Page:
Tuesday, May 26, 2015


-By Dan dos Santos

A few months ago I was asked by DC Comics to do a double page spread for their upcoming 'Mad Max: Fury Road, INSPIRED ARTISTS' art book.

The film would not be released for months yet, so we had limited visual reference to work from. We did receive a video of George Miller discussing the concept art, the world and basic character points, but were left in the dark about actual plot specifics.

I suspected that many of the other artists would choose an action packed scene to depict. So I instead decided to show Furiosa in a more calm, pensive moment... Perhaps watching the horizon for War Boys before resting for the night.

The art book, showcases the work of 65 different artists, including the likes of: Tara McPherson, David Mack, Bill Sienkiewicz, George Pratt, Dave McKean, Paul Pope and many more.

Monday, May 25, 2015

The Spectrum Award Winners!

This past weekend was Spectrum Fantastic Art Live, and Saturday evening was the Awards Gala. The night's entertainment consisted of some amazing acrobatics, dancing, and some really wonderful, heart-felt speeches. Many of us are still reeling from the weekend's festivities (hence the lateness of this post), which sadly had to end some time.

We will recap some of the weekend's highlights in another post, but in the mean time, this year's Spectrum Award Recipients are...

2015 Grand Master Award:

Scott Gustafson


GOLD: Taylor Wessling -- Barbarians: Faust
SILVER: Yuko Shimizu -- Tokyo Night Show
Johnny Dombrowski -- Murder on the Orient Express
Edward Kinsella III -- Vernacchio
Victo Ngai -- The Cloisters


GOLD: Dan dos Santos -- Taking Flight
SILVER: Scott Gustafson -- Jack and the Sleeping Giant
Jeffrey Alan Love -- Radiant State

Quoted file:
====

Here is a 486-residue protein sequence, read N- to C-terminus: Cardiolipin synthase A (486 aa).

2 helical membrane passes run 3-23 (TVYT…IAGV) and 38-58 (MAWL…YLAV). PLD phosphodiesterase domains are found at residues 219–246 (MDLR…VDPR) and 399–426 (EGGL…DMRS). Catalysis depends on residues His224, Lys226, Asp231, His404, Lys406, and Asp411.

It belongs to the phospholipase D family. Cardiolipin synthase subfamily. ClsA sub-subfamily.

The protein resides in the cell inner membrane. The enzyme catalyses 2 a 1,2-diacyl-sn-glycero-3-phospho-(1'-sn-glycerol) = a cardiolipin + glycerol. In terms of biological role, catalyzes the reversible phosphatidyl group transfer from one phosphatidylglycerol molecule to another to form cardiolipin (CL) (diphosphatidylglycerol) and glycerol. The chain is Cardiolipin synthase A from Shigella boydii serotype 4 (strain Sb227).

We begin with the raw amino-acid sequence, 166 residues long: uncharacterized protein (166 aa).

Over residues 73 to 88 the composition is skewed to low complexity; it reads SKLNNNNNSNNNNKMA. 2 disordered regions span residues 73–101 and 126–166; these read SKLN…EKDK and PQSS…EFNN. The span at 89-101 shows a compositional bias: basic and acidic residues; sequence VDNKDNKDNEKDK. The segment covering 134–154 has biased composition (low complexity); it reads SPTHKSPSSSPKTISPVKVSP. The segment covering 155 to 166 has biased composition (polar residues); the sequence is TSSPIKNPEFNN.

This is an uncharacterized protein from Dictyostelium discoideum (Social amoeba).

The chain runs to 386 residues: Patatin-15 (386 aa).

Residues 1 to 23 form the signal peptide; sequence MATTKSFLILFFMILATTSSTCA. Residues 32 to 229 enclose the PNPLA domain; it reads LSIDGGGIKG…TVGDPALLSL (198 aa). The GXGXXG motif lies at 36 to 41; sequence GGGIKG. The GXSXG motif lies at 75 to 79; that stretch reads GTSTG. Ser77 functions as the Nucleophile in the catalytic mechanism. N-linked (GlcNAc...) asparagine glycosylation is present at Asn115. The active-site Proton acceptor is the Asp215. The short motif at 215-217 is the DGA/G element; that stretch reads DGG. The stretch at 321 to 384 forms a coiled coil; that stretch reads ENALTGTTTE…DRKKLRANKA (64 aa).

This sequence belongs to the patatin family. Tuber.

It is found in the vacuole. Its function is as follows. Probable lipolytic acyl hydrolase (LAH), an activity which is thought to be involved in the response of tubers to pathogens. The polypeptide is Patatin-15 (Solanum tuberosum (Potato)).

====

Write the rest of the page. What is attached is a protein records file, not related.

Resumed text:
Petar Meseldzija -- The Giants are Coming
Sam Weber -- cover for Dune by Frank Herbert


GOLD: Audrey Benjaminsen -- Bernadette, page 1
SILVER: Alex Alice -- Castle in the Stars
David Palumbo -- The Beast
James Turner -- Rebel Angels
Tula Lotay -- Rebels

Concept Art

GOLD: Sung Choi -- The Parade
SILVER: Audrey Benjaminsen -- Fairy 3
Te Hu -- Wonders: Gate of Luxor
Kellan Jett -- Meeting
Allen Williams -- The Good Dog


GOLD: Forest Rogers -- Venetian Harpy
SILVER: David Silva -- Dragon vs. Raptors
Dan Chudzinski -- The Mudpuppy
Mark Newman -- Gallevarbe: Death's Siren
Dug Stanat -- A Bird From His Brim Will Guide Your Last Breath


GOLD: Tran Nguyen -- A Distressed Damsel
SILVER: Sam Bosma -- Critical Education
Jensine Eckwall -- This Circle: Walking Into The Wind
Edward Kinsella III -- Gland Monster
Victo Ngai -- Cocoon


GOLD: Rovina Cai -- Fake It
SILVER: Laurie Lee Brom -- Bad Seed
Ed Binkley -- Rikshaw Pass
Jeffrey Alan Love -- Skyrim
Jessica Shirley -- The Child Sleeps


GOLD: Cynthia Sheppard -- Momentum
SILVER: Paul Bonner -- Beowulf: Mother
Donato Giancola -- Descent from Caradhras
Rebecca Leveille Guay -- Time and Chance
Omar Rayyan - A Night at the Races

2015 Spectrum Rising Star:

Wylie Beckert

To make an already special event even more special, this year was the unveiling of brand new Awards, designed by sculptors Kristine and Colin Poole. The statues are cast in Bronze with Silver and 24K Gold accents, and are sincerely deserving of an award in their own right.

Saturday, May 23, 2015

David Palumbo on Sidebar Nation

A brief post this weekend for those who are not at Spectrum Live (sorry, not trying to rub that in).  I was honored to record an episode of Sidebar recently and it just went live.  For those who already know the show, they decided to experiment with something a bit different on this one and it ended up being a one-on-one conversation between me and Swain on the subject of ego and how it relates to those in creative careers.